Forgot your password?

Potassium Iodine for Radiation Prophylaxis-An Brief Introduction

By Edited Nov 13, 2013 0 0

A serious run on potassium iodine manufacturers has ensued in the wake of the nuclear accidents in Japan.  It was early morning in the United States and by the evening most places you can buy them were out.  Potassium iodine has been proven very effective in preventing thyroid cancer in subjects exposed to massive doses of radiation.  We have the poor people exposed to the radioactive cloud  that came from Chernobyl in 1986 to thank for that research.

Although not entirely without merit, this classic overreaction by the masses demonstrates the inability of the majority of people to grasp a more intricate problem.  If you are being exposed to radiation in large enough doses to give you thyroid cancer, YOUR BEING EXPOSED TO RADIATION.   Not the benign radiation from your cellular phone or computer screen that could possibly give you cancer after many years of exposure.  Full-blown, knock-down, drag-out, boil-your-brain-inside-your-head, fallout type radiation.

The FDA issued a procedural statement in 2001.  The US government recommends 130mg daily starting a few hours after exposure to fourteen days post exposure.  Post-exposure meaning after you are not being exposed any longer of course.  There are recommendations for adolescents, children, and infants also.  Of note:  adolescents thirteen years or older are usually close to adult weight and should be dosed at adult doses.  Normal adult weight is 70kg or 154lbs.  For more dosing information find a competent pharmacist to help you.  The FDA document is called “Guidance Potassium Iodide as a Thyroid Blocking Agent in Radiation Emergencies”.  It is available on the internet and from your local Health and Human Services Dept. among other places.


Potassium iodine prophylaxis is up to 99% effective in preventing thyroid cancer if the guidelines are followed.  It’s a decent wager that the other 1% is probably people that were going to get it anyway.  It has been shown in some study groups to only protect nine out of ten people though (90%).  It works by taking up all the spots for iodine in the thyroid gland.  This effectively blocks the poisonous radioactive iodine-131 from finding a spot there.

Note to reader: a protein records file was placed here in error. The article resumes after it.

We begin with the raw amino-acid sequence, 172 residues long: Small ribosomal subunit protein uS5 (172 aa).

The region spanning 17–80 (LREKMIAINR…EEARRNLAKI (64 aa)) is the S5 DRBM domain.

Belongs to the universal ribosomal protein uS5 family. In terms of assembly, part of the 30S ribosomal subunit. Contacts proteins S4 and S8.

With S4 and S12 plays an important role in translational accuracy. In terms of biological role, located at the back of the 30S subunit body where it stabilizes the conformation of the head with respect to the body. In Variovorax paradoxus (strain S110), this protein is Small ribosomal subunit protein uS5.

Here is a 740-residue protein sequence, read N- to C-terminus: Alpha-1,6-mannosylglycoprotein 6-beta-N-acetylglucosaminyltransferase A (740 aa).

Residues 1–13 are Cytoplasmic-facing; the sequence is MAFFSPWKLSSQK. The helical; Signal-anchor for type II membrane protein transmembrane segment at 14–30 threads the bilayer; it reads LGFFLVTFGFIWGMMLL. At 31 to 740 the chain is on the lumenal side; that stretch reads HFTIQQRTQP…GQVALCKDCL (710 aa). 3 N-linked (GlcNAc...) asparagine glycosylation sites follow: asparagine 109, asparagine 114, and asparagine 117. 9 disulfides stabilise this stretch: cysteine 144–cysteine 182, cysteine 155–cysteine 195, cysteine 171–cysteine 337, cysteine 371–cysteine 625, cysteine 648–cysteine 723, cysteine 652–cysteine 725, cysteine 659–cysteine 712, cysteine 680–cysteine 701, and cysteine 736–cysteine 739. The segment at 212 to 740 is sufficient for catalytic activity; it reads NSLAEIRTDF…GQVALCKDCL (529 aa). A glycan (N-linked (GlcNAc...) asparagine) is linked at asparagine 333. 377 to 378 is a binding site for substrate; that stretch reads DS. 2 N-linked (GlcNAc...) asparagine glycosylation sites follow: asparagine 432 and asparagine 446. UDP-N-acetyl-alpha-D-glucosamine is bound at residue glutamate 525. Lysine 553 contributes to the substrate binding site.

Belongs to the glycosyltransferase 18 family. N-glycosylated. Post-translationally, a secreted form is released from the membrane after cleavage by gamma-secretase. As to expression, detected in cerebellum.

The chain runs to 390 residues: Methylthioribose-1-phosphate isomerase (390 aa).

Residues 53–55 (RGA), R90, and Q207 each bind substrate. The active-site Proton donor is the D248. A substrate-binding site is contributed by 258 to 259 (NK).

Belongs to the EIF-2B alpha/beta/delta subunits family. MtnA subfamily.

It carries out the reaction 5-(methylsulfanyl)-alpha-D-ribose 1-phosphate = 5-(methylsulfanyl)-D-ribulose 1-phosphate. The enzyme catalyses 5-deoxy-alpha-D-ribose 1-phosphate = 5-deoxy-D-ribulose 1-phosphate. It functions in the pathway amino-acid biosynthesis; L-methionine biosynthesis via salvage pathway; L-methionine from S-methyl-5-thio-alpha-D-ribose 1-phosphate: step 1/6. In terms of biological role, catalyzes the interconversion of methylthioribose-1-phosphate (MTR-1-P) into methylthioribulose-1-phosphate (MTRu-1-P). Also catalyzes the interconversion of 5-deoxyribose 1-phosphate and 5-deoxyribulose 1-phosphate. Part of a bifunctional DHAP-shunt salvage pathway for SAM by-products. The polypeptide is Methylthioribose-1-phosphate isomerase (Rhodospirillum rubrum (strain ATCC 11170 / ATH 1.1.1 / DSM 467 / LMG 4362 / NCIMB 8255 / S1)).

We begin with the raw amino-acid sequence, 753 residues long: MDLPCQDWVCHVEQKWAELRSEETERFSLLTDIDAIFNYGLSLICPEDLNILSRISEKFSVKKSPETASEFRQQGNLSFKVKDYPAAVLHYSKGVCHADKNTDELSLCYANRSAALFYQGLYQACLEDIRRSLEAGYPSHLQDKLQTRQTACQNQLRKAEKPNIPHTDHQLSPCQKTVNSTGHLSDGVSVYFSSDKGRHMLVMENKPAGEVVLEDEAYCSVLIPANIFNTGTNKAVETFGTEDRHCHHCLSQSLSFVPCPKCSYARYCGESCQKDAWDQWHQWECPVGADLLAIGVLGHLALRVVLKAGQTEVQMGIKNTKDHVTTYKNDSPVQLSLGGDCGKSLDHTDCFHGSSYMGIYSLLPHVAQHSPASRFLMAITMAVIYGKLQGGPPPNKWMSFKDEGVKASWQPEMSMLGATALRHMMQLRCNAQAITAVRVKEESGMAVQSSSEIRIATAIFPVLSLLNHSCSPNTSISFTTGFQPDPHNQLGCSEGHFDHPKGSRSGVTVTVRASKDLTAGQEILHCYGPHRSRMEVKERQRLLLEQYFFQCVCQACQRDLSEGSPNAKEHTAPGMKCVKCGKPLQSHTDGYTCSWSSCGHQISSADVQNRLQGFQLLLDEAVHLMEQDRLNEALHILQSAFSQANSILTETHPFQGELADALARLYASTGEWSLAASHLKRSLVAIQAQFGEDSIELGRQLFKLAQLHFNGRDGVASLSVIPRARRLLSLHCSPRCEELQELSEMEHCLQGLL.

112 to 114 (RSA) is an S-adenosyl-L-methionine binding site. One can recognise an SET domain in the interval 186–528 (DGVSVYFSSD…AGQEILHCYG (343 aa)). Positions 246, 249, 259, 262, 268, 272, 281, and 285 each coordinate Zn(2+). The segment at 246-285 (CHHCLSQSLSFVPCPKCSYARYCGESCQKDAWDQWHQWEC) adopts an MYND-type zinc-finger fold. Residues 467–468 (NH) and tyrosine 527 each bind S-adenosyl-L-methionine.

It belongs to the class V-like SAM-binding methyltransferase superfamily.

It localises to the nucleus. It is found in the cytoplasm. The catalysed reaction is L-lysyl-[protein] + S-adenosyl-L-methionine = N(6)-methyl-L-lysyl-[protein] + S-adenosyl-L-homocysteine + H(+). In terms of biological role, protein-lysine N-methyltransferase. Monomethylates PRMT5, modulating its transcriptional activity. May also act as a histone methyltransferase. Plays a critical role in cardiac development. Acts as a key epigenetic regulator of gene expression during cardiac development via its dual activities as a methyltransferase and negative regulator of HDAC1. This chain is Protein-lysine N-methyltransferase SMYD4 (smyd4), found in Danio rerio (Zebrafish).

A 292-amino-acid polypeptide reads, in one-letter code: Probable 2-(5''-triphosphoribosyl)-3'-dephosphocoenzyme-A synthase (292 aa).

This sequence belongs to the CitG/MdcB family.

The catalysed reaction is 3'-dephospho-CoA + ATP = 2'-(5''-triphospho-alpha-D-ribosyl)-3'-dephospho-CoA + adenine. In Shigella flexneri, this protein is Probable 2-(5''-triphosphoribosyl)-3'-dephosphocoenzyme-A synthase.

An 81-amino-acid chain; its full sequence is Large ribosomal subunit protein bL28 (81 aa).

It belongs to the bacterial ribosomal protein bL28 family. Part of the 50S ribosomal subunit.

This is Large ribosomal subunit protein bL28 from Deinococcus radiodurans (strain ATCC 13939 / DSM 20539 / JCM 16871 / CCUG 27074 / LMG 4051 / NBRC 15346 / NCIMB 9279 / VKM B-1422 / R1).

There are only three approved products available in the US for purchase by the public.  IostatT, ThyroBlockT, and ThyroShieldT.  The FDA also keeps massive stockpiles of this supplement in areas near nuclear reactors.  The amount of stockpiled medication is proportional to the population of a predefined radius around the reactors.  It is important to note that potassium iodine is the only form that has been studied.  There is no scientifically derived data on anything else including the also popular potassium iodate.  The same goes for other brands.  The FDA recommends only the above three.  However, the FDA is not the only authority and in the past they have been horribly wrong.  I will leave you with this advice:  Make sure the manufacturer is reputable and well-established or you are taking the risk of buying expensive trash.  In addition, don't buy enteric-coated potassium as it causes intestinal bleeding at alarming rates.


There are adverse events associated with iodine supplementation as well.  Be warned that messing with your thyroid gland can cause it to malfunction.  Patients in study groups have been shown to develop both low and high thyroid function and the side effects that come with it.  The most serious I saw in my perusing of the literature were heart-related issues.  Of note:  unborn babies are not immune to these effects.  In the case of actual radiation exposure though I’m sure that these risks vastly underweigh the extremely high potential for thyroid cancer.


Providing the levels are low and confined to small amounts in the air, soil, water, and food potassium iodine should protect you from thyroid cancer.  The protection does not extend to other organ systems though.  The thyroid gland is one of the more sensitive organs because of the constant iodine uptake.  In large enough doses, radiation does catch up to you.  A good way to tell you’ve gotten too much exposure is monitoring for symptoms like ones that appear with the flu.  Feeling more ill and tired than normal, maybe mixed in with a headache that’s worse than normal.  The escalating cases see bloody diarrhea, hair loss, etc.  The really bad exposures see radiation burns and the other stuff you see in disaster movies. 


You can buy a radiation preparedness kit anywhere that caters to survivalists.  Make sure it’s got at least three items.  Potassium iodine, an N95 mask (filters 95% of particles above a certain size), and a radiation measurement tool.  Make sure the N95 mask fits right around the jaw to not allow particles through openings underneath.  Other things commonly found in these kits are pretty standard to survival kits.  That includes things like radios, antibiotics, flashlights, boots, first-aid kits, water purifying pellets, etc.


That doesn’t wrap it up but I could talk forever.  Please feel free to ask me questions.  It may prompt me to write some more or I may answer it individually.  Thanks for reading.  Mike



Add a new comment - No HTML
You must be logged in and verified to post a comment. Please log in or sign up to comment.

Explore InfoBarrel

Auto Business & Money Entertainment Environment Health History Home & Garden InfoBarrel University Lifestyle Sports Technology Travel & Places
© Copyright 2008 - 2016 by Hinzie Media Inc. Terms of Service Privacy Policy XML Sitemap

Follow IB Lifestyle